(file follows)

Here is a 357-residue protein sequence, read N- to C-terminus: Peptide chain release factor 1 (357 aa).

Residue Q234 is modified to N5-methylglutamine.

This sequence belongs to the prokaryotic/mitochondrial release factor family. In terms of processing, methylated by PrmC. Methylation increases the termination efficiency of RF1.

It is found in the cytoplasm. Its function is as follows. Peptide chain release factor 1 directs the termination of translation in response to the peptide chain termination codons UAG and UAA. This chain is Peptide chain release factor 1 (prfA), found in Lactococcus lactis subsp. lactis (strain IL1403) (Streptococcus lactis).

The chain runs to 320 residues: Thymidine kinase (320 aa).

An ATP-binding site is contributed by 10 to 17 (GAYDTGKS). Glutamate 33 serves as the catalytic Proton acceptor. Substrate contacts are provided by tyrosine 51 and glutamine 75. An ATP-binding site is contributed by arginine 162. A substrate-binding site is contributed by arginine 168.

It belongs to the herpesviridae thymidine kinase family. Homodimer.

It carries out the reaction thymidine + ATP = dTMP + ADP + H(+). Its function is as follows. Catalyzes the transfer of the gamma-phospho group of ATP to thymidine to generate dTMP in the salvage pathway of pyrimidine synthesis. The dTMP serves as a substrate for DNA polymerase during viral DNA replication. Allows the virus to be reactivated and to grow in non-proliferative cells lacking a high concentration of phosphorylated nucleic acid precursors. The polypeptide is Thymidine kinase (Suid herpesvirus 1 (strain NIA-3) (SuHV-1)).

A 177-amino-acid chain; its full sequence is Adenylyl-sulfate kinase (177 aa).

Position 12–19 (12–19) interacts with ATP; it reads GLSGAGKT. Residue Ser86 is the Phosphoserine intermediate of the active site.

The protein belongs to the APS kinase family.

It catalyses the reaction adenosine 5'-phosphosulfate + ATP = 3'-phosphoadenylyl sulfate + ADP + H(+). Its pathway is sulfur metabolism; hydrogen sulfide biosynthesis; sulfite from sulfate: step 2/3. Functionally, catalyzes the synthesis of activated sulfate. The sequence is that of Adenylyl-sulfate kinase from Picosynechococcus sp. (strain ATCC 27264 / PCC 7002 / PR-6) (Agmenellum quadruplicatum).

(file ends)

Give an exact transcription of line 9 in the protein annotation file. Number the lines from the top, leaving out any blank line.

A 177-amino-acid chain; its full sequence is Adenylyl-sulfate kinase (177 aa).